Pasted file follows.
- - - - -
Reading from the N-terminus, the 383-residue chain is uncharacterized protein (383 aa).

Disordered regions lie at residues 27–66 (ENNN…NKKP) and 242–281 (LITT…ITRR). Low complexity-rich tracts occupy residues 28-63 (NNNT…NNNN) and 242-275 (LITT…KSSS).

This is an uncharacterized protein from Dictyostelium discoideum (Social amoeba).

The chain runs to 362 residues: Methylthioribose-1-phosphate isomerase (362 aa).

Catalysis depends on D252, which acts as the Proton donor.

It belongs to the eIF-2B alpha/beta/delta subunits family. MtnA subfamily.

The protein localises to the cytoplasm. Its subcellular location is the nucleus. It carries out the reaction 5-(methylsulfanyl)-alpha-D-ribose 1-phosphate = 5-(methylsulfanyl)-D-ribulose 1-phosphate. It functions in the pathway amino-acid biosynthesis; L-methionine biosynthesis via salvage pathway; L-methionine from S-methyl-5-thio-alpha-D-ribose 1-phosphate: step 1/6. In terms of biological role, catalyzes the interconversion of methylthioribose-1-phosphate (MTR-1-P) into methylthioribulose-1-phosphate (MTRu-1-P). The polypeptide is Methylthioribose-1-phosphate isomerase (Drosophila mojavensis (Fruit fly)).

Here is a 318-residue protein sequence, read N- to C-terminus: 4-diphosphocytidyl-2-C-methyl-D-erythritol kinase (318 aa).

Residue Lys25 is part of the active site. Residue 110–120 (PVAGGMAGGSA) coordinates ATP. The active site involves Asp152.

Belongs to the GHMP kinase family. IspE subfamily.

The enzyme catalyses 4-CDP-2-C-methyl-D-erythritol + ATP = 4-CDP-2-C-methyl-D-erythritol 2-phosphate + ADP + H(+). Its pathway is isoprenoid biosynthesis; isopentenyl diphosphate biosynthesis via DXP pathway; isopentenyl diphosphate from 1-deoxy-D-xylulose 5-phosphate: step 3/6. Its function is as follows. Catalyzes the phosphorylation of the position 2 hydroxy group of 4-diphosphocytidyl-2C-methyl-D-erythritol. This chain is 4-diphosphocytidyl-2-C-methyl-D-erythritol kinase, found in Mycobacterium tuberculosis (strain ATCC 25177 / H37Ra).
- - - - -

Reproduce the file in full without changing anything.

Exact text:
Reading from the N-terminus, the 383-residue chain is uncharacterized protein (383 aa).

Disordered regions lie at residues 27–66 (ENNN…NKKP) and 242–281 (LITT…ITRR). Low complexity-rich tracts occupy residues 28-63 (NNNT…NNNN) and 242-275 (LITT…KSSS).

This is an uncharacterized protein from Dictyostelium discoideum (Social amoeba).

The chain runs to 362 residues: Methylthioribose-1-phosphate isomerase (362 aa).

Catalysis depends on D252, which acts as the Proton donor.

It belongs to the eIF-2B alpha/beta/delta subunits family. MtnA subfamily.

The protein localises to the cytoplasm. Its subcellular location is the nucleus. It carries out the reaction 5-(methylsulfanyl)-alpha-D-ribose 1-phosphate = 5-(methylsulfanyl)-D-ribulose 1-phosphate. It functions in the pathway amino-acid biosynthesis; L-methionine biosynthesis via salvage pathway; L-methionine from S-methyl-5-thio-alpha-D-ribose 1-phosphate: step 1/6. In terms of biological role, catalyzes the interconversion of methylthioribose-1-phosphate (MTR-1-P) into methylthioribulose-1-phosphate (MTRu-1-P). The polypeptide is Methylthioribose-1-phosphate isomerase (Drosophila mojavensis (Fruit fly)).

Here is a 318-residue protein sequence, read N- to C-terminus: 4-diphosphocytidyl-2-C-methyl-D-erythritol kinase (318 aa).

Residue Lys25 is part of the active site. Residue 110–120 (PVAGGMAGGSA) coordinates ATP. The active site involves Asp152.

Belongs to the GHMP kinase family. IspE subfamily.

The enzyme catalyses 4-CDP-2-C-methyl-D-erythritol + ATP = 4-CDP-2-C-methyl-D-erythritol 2-phosphate + ADP + H(+). Its pathway is isoprenoid biosynthesis; isopentenyl diphosphate biosynthesis via DXP pathway; isopentenyl diphosphate from 1-deoxy-D-xylulose 5-phosphate: step 3/6. Its function is as follows. Catalyzes the phosphorylation of the position 2 hydroxy group of 4-diphosphocytidyl-2C-methyl-D-erythritol. This chain is 4-diphosphocytidyl-2-C-methyl-D-erythritol kinase, found in Mycobacterium tuberculosis (strain ATCC 25177 / H37Ra).